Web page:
Between 1936 and 1940, in clear weather, the Air Corps dropped 115,000 practice bombs from an altitude of fifteen thousand feet. After arbitrarily excluding misses of more than a thousand feet, the average miss was still well over three hundred feet.5 The Air Corps’ answer was more bombers dropping more bombs—if one bomber could not hit the target, perhaps forty could. Hap Arnold, in charge of the Air Corps’ combat arm, organized his teams into forty-plane formations that would drop their bombs simultaneously. Accuracy improved, but not by enough. One of the founders of the strategic bombing doctrine, Laurence Kuter, began to lose faith. He calculated that destroying the Sault Ste. Marie locks, one of his Air Corps Tactical School textbook examples, would require 120 bombers and a thousand bombs, which would yield the nine hits that would do the job.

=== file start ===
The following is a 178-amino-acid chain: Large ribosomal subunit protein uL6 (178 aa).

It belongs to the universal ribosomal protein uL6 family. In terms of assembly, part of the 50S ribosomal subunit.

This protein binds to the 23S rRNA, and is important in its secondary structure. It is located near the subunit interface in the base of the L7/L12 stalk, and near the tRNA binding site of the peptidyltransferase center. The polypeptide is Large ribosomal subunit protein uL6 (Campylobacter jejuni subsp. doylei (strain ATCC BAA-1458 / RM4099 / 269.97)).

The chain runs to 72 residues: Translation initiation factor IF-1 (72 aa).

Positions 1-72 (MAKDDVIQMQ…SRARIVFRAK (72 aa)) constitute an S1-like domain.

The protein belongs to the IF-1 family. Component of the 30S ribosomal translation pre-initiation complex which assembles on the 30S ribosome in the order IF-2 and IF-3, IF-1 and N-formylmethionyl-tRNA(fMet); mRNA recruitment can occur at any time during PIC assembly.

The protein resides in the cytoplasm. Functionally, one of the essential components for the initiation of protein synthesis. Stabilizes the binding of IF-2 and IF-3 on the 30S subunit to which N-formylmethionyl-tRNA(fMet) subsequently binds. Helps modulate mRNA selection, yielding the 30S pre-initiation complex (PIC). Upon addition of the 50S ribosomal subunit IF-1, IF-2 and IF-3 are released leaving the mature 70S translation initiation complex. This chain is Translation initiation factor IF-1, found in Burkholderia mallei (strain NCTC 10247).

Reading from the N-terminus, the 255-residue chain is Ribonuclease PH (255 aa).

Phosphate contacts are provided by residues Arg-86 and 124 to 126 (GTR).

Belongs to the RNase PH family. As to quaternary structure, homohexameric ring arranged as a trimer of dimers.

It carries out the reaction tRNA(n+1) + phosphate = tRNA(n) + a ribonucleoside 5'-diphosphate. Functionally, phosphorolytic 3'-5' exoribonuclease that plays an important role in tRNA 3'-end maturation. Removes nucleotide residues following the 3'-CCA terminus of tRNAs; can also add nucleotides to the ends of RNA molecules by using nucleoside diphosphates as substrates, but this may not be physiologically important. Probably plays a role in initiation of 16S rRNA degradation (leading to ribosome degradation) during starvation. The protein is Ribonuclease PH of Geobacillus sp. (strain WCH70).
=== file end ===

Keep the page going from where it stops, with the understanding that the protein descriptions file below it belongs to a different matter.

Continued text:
Conant asked Fieser to look into explosions that had damaged a DuPont plant that manufactured divinylacetylene, a chemical used in coatings and in the manufacture of neoprene rubber; if the stuff could blow up a chemical plant, there might be a military use for it. Fieser enlisted E. B. Hershberg, a member of his research group who was a reserve Army officer in the CWS. The two of them poked at different batches of divinylacetylene as it dried, and they watched the batches turn from liquids to gels. At the end of each day, they burned the gels and watched them spark and sputter. Even as they burned, however, the gels did not turn liquid but stayed sticky and viscous. This suggested that a bomb composed of the material might scatter globs of burning gel. Hershberg filled tin cans with black powder and divinylacetylene and set them off in deserted areas in the nearby town of Everett. The results, he reported, were promising.7